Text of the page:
Missouri and Ozarks History

Information and comments about historical people and events of Missouri, the Ozarks region, and surrounding area.

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Location: Missouri

I'm a freelance writer specializing in the history of the Ozarks and surrounding region. I've written sixteen nonfiction books, two historical novels, and numerous articles. My latest books are Wicked Women of Missouri, Yanked Into Eternity: Lynchings and Hangings in Missouri, and Show-Me Atrocities: Infamous Incidents in Missouri History.

Friday, November 1, 2013

Apple Industry

There are still a few commercial apple orchards in the Ozarks. For instance, I know that there are at least one or two such orchards in southwest Missouri near Marionville. But these are not large orchards, and most of what they produce is sold locally. The apple industry in the Ozarks is "small potatoes," or should I say "small apples," compared to what it used to be in the late 1800s and early 1900s.
In 1890, Missouri produced 25,000,000 bushels of apples and was the leading apple producer in the U.S. Today, the state produces only about 1,000,000 bushels, which represents less than one half of one percent of total U.S. production. Much of the industry was centered in the southwest and south-central part of the state (i.e. the Ozarks).
The peak years in Arkansas came later. In 1919, when apple production in the state was at its zenith, Arkansas produced about 5,000,000 bushels, and the state's apple industry was centered in northwest Arkansas, particularly Benton and Washington counties. In 1900, 40,000 acres were devoted to apple orchards in Benton County alone. Compare that to the fact that today the total number of acres devoted to growing apples in the whole state of Missouri is only about 3,000.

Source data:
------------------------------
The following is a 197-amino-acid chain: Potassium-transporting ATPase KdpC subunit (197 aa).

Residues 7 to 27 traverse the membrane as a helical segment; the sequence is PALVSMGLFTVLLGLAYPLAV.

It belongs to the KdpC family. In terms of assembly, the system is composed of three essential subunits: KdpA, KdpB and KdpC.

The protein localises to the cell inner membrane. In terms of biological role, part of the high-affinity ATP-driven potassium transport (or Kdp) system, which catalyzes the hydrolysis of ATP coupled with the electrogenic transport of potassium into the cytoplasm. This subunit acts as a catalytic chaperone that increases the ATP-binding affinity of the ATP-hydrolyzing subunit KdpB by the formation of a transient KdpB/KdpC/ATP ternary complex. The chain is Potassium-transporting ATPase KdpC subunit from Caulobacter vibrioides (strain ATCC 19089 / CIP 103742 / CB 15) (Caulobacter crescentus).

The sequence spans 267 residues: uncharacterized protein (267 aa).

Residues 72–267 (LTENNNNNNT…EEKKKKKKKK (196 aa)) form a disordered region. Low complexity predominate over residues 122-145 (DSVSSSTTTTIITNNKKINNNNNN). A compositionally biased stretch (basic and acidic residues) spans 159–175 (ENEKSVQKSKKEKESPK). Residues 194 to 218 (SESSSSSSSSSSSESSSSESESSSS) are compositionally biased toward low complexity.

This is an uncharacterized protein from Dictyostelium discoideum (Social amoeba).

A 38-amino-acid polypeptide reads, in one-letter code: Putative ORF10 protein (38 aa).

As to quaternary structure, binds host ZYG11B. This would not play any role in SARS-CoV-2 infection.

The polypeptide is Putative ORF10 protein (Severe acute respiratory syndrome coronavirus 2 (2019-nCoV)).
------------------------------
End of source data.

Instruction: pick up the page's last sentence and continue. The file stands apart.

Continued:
The advent of the railroad in the late 1800s led to the boom in the apple industry in the Ozarks. On the other hand, there were a number of factors that led to its demise. Among them were drought, insects and disease, the mixing of seeds from different varieties, a growing reputation for shipping poor quality fruit, and the introduction of poor varieties, such as the Ben Davis.
Speaking of the Ben Davis, one of the curiosities left over from the boom days of the apple industry in the Ozarks is the small community of Bendavis, located on Highway 38 in Texas County, Missouri. It was platted about 1910 by James J. Burns, who hoped to build a town at the site, and he named it Ben Davis or Bendavis, because he planned to grow Ben Davis apples in his large orchards there. However, the town never amounted to more than a general store and a post office. Today, it is just a wide place in the road with a sign that says simply "Bendavis." Or at least the sign was still there the last time I was through there, which has been a number of years ago.


Blogger mahasiswa teladan said...

hi..Im college student, thanks for sharing :)

November 18, 2013 at 7:42 PM  
Anonymous Bob Banks said...

As early as 1870, long before the railroad, apples were being shipped from Barry County to Texas by wagon. By 1884 the Cassville Fruit and Evaporating company was shipping dried apples to St. Louis in 10,000 pound lots.

Someday I'd like to hear what you've found about the game industry (quail, prairie chicken, etc.). In 1877, the Neosho Times reported that Pierce City had shipped 100,000 pounds of game to New York in a single week, "not counting rabbits."

Enjoy your blog.

November 22, 2013 at 4:23 PM  
Blogger Larry Wood said...

Thanks, Bob, for your comments and additional info. I knew that the apple industry predated the railroad, but I guess I didn't realize the extent of it in the early years. At any rate, the peak did not come until after the railroad.

November 23, 2013 at 9:14 AM  

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